Results and Impact Reaching an audience of nearly 300 cultural sector practitioners, policymakers and researchers, our two day online conferencein November 2021 bought together nearly 40 speakers (including 22 guest contributors) to discuss the insights and implications of the awards research, provide first hand examples of innovative responses to the challenges posed by the pandemic, and suggest changes in behaviour, policy and structuring in order to work towards a more equitable and sustainable sector. Discussions at the conference helped frame and formulate the conclusions of our report, with one of the most significant outcomes of the conference being a shared desire amongst attendees and speakers alike to work towards a more 'regenerative' practice, a philosophy and framework that champions sustainable development rather than unsustainable growth. Sentiment emerging from the conference seemed the crystalise the end goal of the Centre for Cultural Value itself, championing research, evaluation and policy engagement activities with a view to developing a more diverse, equitable and regenerative cultural sector.
Year(s) Of Engagement Activity 2021
URL https://www.culturalvalue.org.uk/a-call-for-regenerative-practice-reflections-on-our-covid-19-resear...
 
Description National Conference: Webinar The impact on audiences part 1: Changing behaviours 
Form Of Engagement Activity Participation in an activity, workshop or similar
Part Of Official Scheme? No
Geographic Reach National
Primary Audience Professional Practitioners
Results and Impact This is a session from our conference Covid-19: Changing Culture? in November 2021. The conference shared emerging findings from our Covid-19 research project and discussed implications with practitioners and policymakers. This was the first of of two sessions sharing findings from The Audience Agency's Cultural Participation Monitor, we explore the ways in which audience behaviour has changed, and the implications for the future. Guest contributors will share their perspectives on how organisations are radically rethinking their relationships with their audiences.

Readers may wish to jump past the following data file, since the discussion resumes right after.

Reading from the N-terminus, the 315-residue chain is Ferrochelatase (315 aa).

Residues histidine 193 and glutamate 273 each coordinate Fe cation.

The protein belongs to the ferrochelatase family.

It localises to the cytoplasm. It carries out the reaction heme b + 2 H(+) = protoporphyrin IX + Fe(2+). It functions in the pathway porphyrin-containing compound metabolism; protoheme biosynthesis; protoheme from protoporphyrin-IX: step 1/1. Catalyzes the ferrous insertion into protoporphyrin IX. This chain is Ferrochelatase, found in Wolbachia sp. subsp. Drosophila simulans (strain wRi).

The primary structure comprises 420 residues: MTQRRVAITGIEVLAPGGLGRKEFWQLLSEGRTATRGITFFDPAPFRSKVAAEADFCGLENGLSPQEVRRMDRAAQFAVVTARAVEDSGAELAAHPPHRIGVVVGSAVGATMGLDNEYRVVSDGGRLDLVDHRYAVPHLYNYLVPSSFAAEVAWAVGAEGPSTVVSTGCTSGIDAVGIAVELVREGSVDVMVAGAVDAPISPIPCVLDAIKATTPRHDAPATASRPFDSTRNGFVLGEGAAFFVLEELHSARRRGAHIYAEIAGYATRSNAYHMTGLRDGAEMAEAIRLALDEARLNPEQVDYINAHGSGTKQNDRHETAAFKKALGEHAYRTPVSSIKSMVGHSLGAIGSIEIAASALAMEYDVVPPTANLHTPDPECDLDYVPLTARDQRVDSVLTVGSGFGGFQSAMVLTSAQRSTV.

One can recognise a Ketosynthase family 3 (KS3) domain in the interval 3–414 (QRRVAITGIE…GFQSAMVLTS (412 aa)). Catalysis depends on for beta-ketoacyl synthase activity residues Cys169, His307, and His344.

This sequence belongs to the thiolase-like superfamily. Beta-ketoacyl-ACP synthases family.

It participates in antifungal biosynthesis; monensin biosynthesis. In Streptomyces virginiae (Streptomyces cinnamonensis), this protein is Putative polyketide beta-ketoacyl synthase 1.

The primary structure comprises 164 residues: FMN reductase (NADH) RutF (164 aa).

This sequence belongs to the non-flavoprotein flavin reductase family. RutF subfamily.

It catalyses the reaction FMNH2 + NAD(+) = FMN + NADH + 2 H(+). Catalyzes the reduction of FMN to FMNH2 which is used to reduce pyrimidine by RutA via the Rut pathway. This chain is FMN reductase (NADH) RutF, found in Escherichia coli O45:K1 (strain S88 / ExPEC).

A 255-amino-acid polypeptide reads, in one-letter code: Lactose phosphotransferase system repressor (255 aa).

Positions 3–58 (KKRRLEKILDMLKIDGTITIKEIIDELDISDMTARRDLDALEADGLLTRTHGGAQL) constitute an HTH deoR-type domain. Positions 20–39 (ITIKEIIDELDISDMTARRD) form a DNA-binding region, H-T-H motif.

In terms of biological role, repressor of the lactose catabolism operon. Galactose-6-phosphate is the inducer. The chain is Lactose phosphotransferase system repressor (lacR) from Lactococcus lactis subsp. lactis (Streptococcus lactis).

Chaired by Stephanie Pitts. Speakers: Oliver Mantell, The Audience Agency; Sarah Price, University of Sheffield; Sally Shaw, Firstsite; Mark Taylor, University of Sheffield.
Year(s) Of Engagement Activity 2021
URL https://www.culturehive.co.uk/CVIresources/conference-the-impact-on-audiences-part-1-changing-behavi...
 
Description Pandemic and Beyond Advisory Group 
Form Of Engagement Activity A formal working group, expert panel or dialogue
Part Of Official Scheme? No
Geographic Reach National
Primary Audience Policymakers/politicians
Results and Impact Various members from the project team have contributed to the strategic planning of the Pandemic & Beyond coordination projects, which hopes to unify the various AHRC funded Covid-19 projects and amplify the findings to increase impact. Members of our communications team have contributed to P&D communications plans through involvement in a P&D webinar, and the award PI Ben Walmsley has been appointed to the advisory board of the P&D project to provide further guidance and advice on how best to maximise the reach of the project.
Year(s) Of Engagement Activity 2021
URL https://pandemicandbeyond.exeter.ac.uk/
 
Description Podcast: Pandemic and Beyond Culture in Crisis 
Form Of Engagement Activity A broadcast e.g. TV/radio/film/podcast (other than news/press)
Part Of Official Scheme? No
Geographic Reach National
Primary Audience Professional Practitioners
Results and Impact Pandemic and Beyond Podcast -Conversations with researchers and the people they've worked with to understand the cultural, social, economic, legal and mental health impacts of the Covid-19 pandemic and find creative solutions. To mark the publication of the Culture in Crisis report, Pascale Aebischer talks to the report's lead author, Ben Walmsley of the Centre for Cultural Value (University of Leeds) and Holly Donagh of the Paul Hamlyn Foundation. They talk about the state of the industry, how the pandemic has exacerbated inequalities, about the future of digital performance and the importance of academics working hand-in-hand with policy-makers.
Year(s) Of Engagement Activity 2022
URL https://anchor.fm/pandemicandbeyond/episodes/Pandemic-and-Beyond-Episode-17-Culture-in-Crisis-e1ffpk...
 
Description Policy Reference Group 
Form Of Engagement Activity A formal working group, expert panel or dialogue
Part Of Official Scheme? No
Geographic Reach National
Primary Audience Policymakers/politicians